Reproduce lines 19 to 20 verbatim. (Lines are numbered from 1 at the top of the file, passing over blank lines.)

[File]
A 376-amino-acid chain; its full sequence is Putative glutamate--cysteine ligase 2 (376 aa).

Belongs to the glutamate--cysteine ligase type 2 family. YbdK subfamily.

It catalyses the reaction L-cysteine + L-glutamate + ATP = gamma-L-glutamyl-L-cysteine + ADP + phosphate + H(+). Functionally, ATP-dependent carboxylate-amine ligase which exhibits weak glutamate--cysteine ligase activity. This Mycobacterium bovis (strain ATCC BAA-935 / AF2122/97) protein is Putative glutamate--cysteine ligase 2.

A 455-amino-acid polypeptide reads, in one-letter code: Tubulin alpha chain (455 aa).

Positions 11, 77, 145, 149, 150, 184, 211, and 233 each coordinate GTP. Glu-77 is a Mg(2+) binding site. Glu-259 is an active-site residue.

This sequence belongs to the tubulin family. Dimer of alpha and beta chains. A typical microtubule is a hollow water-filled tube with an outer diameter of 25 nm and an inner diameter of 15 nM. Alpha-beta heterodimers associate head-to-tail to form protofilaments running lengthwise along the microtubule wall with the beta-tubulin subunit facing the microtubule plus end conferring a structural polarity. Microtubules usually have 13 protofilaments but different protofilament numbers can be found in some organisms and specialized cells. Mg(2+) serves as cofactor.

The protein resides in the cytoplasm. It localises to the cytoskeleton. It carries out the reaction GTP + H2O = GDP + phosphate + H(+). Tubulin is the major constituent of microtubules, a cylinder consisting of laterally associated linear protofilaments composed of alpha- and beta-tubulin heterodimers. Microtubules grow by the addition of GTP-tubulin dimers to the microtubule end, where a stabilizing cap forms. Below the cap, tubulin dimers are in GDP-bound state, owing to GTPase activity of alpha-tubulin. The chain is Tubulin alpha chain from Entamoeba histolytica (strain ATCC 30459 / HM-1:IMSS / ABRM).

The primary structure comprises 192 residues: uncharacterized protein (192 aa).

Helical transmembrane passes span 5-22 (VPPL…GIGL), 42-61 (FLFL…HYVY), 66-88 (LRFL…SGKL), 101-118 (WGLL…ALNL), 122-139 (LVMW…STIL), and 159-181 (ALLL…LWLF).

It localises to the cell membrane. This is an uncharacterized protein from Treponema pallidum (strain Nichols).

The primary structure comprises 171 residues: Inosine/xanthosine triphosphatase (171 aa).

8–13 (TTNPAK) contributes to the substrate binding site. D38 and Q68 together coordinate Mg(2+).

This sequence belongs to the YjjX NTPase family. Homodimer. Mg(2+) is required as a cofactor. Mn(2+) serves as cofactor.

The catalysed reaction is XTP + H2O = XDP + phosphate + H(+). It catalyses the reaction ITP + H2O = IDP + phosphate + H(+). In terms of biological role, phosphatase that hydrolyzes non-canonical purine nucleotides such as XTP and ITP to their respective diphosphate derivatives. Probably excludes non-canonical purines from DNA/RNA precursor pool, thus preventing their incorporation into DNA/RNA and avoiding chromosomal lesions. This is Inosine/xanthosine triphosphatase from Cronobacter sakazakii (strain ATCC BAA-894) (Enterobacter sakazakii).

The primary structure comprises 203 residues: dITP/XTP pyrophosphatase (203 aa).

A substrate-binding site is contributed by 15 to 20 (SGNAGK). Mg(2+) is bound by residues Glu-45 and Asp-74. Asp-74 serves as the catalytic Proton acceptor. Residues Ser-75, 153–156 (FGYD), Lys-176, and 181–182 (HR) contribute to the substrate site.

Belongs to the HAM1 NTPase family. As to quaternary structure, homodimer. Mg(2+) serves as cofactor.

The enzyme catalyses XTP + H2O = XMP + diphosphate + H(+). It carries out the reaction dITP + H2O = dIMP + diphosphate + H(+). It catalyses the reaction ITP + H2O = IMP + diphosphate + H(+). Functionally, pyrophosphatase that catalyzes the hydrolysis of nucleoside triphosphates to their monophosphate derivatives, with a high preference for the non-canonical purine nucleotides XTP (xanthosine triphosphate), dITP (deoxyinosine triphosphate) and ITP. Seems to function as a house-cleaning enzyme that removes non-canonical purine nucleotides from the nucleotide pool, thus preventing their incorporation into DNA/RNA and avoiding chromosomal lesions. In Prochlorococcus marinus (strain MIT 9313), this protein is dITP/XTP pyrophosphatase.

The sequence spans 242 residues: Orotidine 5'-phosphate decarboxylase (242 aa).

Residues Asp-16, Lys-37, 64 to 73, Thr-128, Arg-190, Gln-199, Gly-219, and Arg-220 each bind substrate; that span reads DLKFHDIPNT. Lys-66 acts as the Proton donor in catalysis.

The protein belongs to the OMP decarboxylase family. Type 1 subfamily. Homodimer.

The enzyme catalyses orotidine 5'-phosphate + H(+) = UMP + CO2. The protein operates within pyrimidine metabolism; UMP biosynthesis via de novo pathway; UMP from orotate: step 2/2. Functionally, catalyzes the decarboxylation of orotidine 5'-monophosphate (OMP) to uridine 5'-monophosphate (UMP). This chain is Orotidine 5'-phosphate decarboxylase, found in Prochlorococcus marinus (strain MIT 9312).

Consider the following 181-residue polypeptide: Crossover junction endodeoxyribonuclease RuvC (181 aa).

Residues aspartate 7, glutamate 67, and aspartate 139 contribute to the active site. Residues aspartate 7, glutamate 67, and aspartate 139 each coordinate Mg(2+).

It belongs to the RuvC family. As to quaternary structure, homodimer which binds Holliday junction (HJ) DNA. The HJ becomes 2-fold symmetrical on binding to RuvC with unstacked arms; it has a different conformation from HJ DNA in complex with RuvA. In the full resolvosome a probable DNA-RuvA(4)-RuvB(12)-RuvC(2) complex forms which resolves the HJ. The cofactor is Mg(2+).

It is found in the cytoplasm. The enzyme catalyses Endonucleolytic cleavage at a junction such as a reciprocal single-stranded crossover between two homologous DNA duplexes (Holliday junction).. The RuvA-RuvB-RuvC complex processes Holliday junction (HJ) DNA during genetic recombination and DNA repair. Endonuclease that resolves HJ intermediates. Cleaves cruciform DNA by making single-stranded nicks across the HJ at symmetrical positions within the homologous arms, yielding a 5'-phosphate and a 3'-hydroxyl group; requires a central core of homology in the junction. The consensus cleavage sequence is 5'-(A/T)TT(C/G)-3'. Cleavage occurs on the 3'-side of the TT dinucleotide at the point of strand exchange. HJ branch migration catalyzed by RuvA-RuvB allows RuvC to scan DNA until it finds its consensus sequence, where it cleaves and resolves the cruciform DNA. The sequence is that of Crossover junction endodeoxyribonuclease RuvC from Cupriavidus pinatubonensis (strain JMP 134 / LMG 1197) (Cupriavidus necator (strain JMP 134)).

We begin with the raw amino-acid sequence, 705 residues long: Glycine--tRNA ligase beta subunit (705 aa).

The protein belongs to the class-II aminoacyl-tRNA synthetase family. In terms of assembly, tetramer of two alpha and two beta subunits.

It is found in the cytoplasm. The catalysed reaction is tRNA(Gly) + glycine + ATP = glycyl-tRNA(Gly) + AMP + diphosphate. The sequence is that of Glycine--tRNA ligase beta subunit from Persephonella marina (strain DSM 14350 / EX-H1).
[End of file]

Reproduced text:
The sequence spans 242 residues: Orotidine 5'-phosphate decarboxylase (242 aa).

Residues Asp-16, Lys-37, 64 to 73, Thr-128, Arg-190, Gln-199, Gly-219, and Arg-220 each bind substrate; that span reads DLKFHDIPNT. Lys-66 acts as the Proton donor in catalysis.